Challenge-driven economic policy: A new framework for Germany

by Rainer Kattel & Mariana Mazzucato & Keno Haverkamp & Josh Ryan-Collins


1. AUGUST 2020


German government is stepping into a new era with its COVID-19 recovery support measures. It is leaving behind its ordoliberal foundations which see the role of the state as making sure policy conditions enable markets to function properly. In this view, the state should fix market failures and leave the rest to industry. Already before the pandemic, German policy makers were showing increasing appetite to go beyond market-fixing and experiment with a more overt activist state. With the handling of COVID-19, Germany has taken another step in this direction– it is now at the forefront of taking bold policy action to reshape its economy in the face of the pandemic. Yet, this paper argues Germany’s public funding of R&D supports mostly incremental advances and its financial system is largely still funding carbon lock-in and value extraction rather than transforming the economy to deal with 21st century challenges. Germany needs to build on its recent economic policy initiatives, and successful institutions such as the KfW, and develop a bold new industrial strategy that encompasses science, technology and innovation, financial and procurement policies. The new industrial strategy is not about ‘more state’ or ‘less state’, but a different type of state. One that is able to act as an investor of first resort, catalysing new types of growth, and in so doing crowd in private sector investment and innovation which represent expectations about future growth areas. This requires a new form of collaboration between state and business – more about picking the willing than picking winners.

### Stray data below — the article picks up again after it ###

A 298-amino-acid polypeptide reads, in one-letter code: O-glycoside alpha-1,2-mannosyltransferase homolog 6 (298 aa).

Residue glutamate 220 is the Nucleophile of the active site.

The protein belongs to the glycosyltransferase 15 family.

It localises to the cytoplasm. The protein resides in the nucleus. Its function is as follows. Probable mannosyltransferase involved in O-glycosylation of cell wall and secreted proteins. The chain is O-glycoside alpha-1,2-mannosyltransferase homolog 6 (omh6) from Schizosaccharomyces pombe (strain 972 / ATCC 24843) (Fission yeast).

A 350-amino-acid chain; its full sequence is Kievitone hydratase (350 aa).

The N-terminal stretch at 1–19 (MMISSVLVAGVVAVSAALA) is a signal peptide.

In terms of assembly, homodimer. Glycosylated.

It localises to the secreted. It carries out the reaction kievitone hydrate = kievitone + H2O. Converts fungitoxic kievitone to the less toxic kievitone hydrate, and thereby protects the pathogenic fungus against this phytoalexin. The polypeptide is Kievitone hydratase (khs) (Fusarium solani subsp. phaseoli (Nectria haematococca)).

For decades, there was a consensus that reducing the role of the state and cutting public debt would generate wealth. This contributed to a chronic underinvestment in education and public infrastructure. New research focuses on establishing when and how governments need to intervene to better contribute to long-term prosperity and to stabilize rather than aggravate economic fluctuations.